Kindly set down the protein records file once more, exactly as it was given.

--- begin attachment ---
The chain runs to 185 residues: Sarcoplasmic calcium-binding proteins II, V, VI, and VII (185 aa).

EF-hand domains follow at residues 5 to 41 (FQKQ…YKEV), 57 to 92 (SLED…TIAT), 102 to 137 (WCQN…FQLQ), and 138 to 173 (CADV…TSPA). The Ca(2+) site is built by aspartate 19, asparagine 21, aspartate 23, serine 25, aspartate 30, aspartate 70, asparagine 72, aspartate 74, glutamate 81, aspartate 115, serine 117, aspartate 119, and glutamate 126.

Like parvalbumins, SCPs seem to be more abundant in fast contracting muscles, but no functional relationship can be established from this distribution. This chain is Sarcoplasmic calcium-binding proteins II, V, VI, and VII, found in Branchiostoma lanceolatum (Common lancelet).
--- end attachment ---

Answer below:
The chain runs to 185 residues: Sarcoplasmic calcium-binding proteins II, V, VI, and VII (185 aa).

EF-hand domains follow at residues 5 to 41 (FQKQ…YKEV), 57 to 92 (SLED…TIAT), 102 to 137 (WCQN…FQLQ), and 138 to 173 (CADV…TSPA). The Ca(2+) site is built by aspartate 19, asparagine 21, aspartate 23, serine 25, aspartate 30, aspartate 70, asparagine 72, aspartate 74, glutamate 81, aspartate 115, serine 117, aspartate 119, and glutamate 126.

Like parvalbumins, SCPs seem to be more abundant in fast contracting muscles, but no functional relationship can be established from this distribution. This chain is Sarcoplasmic calcium-binding proteins II, V, VI, and VII, found in Branchiostoma lanceolatum (Common lancelet).